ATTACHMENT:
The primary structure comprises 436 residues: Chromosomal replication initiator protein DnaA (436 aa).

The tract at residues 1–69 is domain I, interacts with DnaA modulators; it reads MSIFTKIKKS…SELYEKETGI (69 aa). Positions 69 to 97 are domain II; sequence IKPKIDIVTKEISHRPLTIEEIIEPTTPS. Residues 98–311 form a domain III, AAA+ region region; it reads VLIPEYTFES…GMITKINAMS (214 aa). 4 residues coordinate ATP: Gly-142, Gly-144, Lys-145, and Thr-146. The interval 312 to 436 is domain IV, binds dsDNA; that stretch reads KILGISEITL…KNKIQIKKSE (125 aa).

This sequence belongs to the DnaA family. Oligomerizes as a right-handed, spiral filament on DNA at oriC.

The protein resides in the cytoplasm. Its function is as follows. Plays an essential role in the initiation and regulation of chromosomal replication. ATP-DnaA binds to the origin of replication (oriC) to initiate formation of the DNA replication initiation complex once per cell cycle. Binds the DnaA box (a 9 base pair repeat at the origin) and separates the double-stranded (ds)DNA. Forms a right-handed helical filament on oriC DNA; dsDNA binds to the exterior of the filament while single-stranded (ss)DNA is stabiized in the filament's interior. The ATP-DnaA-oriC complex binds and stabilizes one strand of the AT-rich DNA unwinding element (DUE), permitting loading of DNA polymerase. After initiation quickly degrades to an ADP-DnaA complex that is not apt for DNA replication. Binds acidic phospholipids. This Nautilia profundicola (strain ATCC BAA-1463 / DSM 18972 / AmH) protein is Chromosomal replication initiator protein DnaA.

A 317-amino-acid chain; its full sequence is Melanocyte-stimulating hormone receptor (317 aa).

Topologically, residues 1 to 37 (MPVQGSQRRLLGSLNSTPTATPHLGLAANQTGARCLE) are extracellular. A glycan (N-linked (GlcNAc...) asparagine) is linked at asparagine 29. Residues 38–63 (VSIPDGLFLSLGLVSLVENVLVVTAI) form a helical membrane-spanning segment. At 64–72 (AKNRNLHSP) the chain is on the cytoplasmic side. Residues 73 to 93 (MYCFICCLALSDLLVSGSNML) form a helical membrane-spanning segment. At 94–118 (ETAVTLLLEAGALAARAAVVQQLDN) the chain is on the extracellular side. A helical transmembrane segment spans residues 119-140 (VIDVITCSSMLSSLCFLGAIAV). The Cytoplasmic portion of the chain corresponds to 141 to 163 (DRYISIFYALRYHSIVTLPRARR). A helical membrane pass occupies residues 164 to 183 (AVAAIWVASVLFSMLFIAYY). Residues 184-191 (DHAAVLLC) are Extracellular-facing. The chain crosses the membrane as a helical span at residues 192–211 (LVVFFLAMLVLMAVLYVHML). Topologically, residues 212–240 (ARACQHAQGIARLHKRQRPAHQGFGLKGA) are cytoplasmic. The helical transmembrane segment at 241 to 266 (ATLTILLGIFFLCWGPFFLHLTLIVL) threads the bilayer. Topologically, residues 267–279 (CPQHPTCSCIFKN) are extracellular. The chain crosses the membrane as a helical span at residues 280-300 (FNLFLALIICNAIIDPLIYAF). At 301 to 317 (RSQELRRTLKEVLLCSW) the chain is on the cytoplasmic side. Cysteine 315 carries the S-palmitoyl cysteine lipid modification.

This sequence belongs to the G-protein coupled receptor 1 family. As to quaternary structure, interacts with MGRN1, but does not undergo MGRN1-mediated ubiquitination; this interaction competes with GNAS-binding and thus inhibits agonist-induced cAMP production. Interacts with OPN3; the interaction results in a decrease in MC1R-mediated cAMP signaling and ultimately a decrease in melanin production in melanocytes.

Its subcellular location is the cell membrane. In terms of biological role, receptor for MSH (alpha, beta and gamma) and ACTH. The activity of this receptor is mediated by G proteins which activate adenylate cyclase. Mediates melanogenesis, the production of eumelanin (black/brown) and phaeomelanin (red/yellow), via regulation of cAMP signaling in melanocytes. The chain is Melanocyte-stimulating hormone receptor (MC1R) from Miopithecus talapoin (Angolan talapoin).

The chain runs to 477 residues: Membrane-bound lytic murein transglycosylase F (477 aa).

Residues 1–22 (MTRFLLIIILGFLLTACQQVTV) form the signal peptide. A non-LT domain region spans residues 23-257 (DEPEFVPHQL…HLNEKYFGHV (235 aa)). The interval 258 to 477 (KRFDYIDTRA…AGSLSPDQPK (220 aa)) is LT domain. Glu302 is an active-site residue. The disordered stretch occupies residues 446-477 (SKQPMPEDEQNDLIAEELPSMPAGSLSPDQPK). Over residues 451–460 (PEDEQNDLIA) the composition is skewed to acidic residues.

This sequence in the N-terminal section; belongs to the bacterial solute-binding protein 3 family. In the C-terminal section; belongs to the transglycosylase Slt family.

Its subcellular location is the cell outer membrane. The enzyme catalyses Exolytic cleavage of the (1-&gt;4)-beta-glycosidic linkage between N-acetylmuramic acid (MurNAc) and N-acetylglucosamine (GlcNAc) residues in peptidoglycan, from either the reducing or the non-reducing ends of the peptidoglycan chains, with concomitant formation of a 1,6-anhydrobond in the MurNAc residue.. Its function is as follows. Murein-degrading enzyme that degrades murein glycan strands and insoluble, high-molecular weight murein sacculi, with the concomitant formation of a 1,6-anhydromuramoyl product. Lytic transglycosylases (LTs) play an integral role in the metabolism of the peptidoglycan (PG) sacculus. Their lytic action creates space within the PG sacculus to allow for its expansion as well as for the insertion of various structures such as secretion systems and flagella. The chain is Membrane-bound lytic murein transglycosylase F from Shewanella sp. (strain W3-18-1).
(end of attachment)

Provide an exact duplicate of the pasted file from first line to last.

The primary structure comprises 436 residues: Chromosomal replication initiator protein DnaA (436 aa).

The tract at residues 1–69 is domain I, interacts with DnaA modulators; it reads MSIFTKIKKS…SELYEKETGI (69 aa). Positions 69 to 97 are domain II; sequence IKPKIDIVTKEISHRPLTIEEIIEPTTPS. Residues 98–311 form a domain III, AAA+ region region; it reads VLIPEYTFES…GMITKINAMS (214 aa). 4 residues coordinate ATP: Gly-142, Gly-144, Lys-145, and Thr-146. The interval 312 to 436 is domain IV, binds dsDNA; that stretch reads KILGISEITL…KNKIQIKKSE (125 aa).

This sequence belongs to the DnaA family. Oligomerizes as a right-handed, spiral filament on DNA at oriC.

The protein resides in the cytoplasm. Its function is as follows. Plays an essential role in the initiation and regulation of chromosomal replication. ATP-DnaA binds to the origin of replication (oriC) to initiate formation of the DNA replication initiation complex once per cell cycle. Binds the DnaA box (a 9 base pair repeat at the origin) and separates the double-stranded (ds)DNA. Forms a right-handed helical filament on oriC DNA; dsDNA binds to the exterior of the filament while single-stranded (ss)DNA is stabiized in the filament's interior. The ATP-DnaA-oriC complex binds and stabilizes one strand of the AT-rich DNA unwinding element (DUE), permitting loading of DNA polymerase. After initiation quickly degrades to an ADP-DnaA complex that is not apt for DNA replication. Binds acidic phospholipids. This Nautilia profundicola (strain ATCC BAA-1463 / DSM 18972 / AmH) protein is Chromosomal replication initiator protein DnaA.

A 317-amino-acid chain; its full sequence is Melanocyte-stimulating hormone receptor (317 aa).

Topologically, residues 1 to 37 (MPVQGSQRRLLGSLNSTPTATPHLGLAANQTGARCLE) are extracellular. A glycan (N-linked (GlcNAc...) asparagine) is linked at asparagine 29. Residues 38–63 (VSIPDGLFLSLGLVSLVENVLVVTAI) form a helical membrane-spanning segment. At 64–72 (AKNRNLHSP) the chain is on the cytoplasmic side. Residues 73 to 93 (MYCFICCLALSDLLVSGSNML) form a helical membrane-spanning segment. At 94–118 (ETAVTLLLEAGALAARAAVVQQLDN) the chain is on the extracellular side. A helical transmembrane segment spans residues 119-140 (VIDVITCSSMLSSLCFLGAIAV). The Cytoplasmic portion of the chain corresponds to 141 to 163 (DRYISIFYALRYHSIVTLPRARR). A helical membrane pass occupies residues 164 to 183 (AVAAIWVASVLFSMLFIAYY). Residues 184-191 (DHAAVLLC) are Extracellular-facing. The chain crosses the membrane as a helical span at residues 192–211 (LVVFFLAMLVLMAVLYVHML). Topologically, residues 212–240 (ARACQHAQGIARLHKRQRPAHQGFGLKGA) are cytoplasmic. The helical transmembrane segment at 241 to 266 (ATLTILLGIFFLCWGPFFLHLTLIVL) threads the bilayer. Topologically, residues 267–279 (CPQHPTCSCIFKN) are extracellular. The chain crosses the membrane as a helical span at residues 280-300 (FNLFLALIICNAIIDPLIYAF). At 301 to 317 (RSQELRRTLKEVLLCSW) the chain is on the cytoplasmic side. Cysteine 315 carries the S-palmitoyl cysteine lipid modification.

This sequence belongs to the G-protein coupled receptor 1 family. As to quaternary structure, interacts with MGRN1, but does not undergo MGRN1-mediated ubiquitination; this interaction competes with GNAS-binding and thus inhibits agonist-induced cAMP production. Interacts with OPN3; the interaction results in a decrease in MC1R-mediated cAMP signaling and ultimately a decrease in melanin production in melanocytes.

Its subcellular location is the cell membrane. In terms of biological role, receptor for MSH (alpha, beta and gamma) and ACTH. The activity of this receptor is mediated by G proteins which activate adenylate cyclase. Mediates melanogenesis, the production of eumelanin (black/brown) and phaeomelanin (red/yellow), via regulation of cAMP signaling in melanocytes. The chain is Melanocyte-stimulating hormone receptor (MC1R) from Miopithecus talapoin (Angolan talapoin).

The chain runs to 477 residues: Membrane-bound lytic murein transglycosylase F (477 aa).

Residues 1–22 (MTRFLLIIILGFLLTACQQVTV) form the signal peptide. A non-LT domain region spans residues 23-257 (DEPEFVPHQL…HLNEKYFGHV (235 aa)). The interval 258 to 477 (KRFDYIDTRA…AGSLSPDQPK (220 aa)) is LT domain. Glu302 is an active-site residue. The disordered stretch occupies residues 446-477 (SKQPMPEDEQNDLIAEELPSMPAGSLSPDQPK). Over residues 451–460 (PEDEQNDLIA) the composition is skewed to acidic residues.

This sequence in the N-terminal section; belongs to the bacterial solute-binding protein 3 family. In the C-terminal section; belongs to the transglycosylase Slt family.

Its subcellular location is the cell outer membrane. The enzyme catalyses Exolytic cleavage of the (1-&gt;4)-beta-glycosidic linkage between N-acetylmuramic acid (MurNAc) and N-acetylglucosamine (GlcNAc) residues in peptidoglycan, from either the reducing or the non-reducing ends of the peptidoglycan chains, with concomitant formation of a 1,6-anhydrobond in the MurNAc residue.. Its function is as follows. Murein-degrading enzyme that degrades murein glycan strands and insoluble, high-molecular weight murein sacculi, with the concomitant formation of a 1,6-anhydromuramoyl product. Lytic transglycosylases (LTs) play an integral role in the metabolism of the peptidoglycan (PG) sacculus. Their lytic action creates space within the PG sacculus to allow for its expansion as well as for the insertion of various structures such as secretion systems and flagella. The chain is Membrane-bound lytic murein transglycosylase F from Shewanella sp. (strain W3-18-1).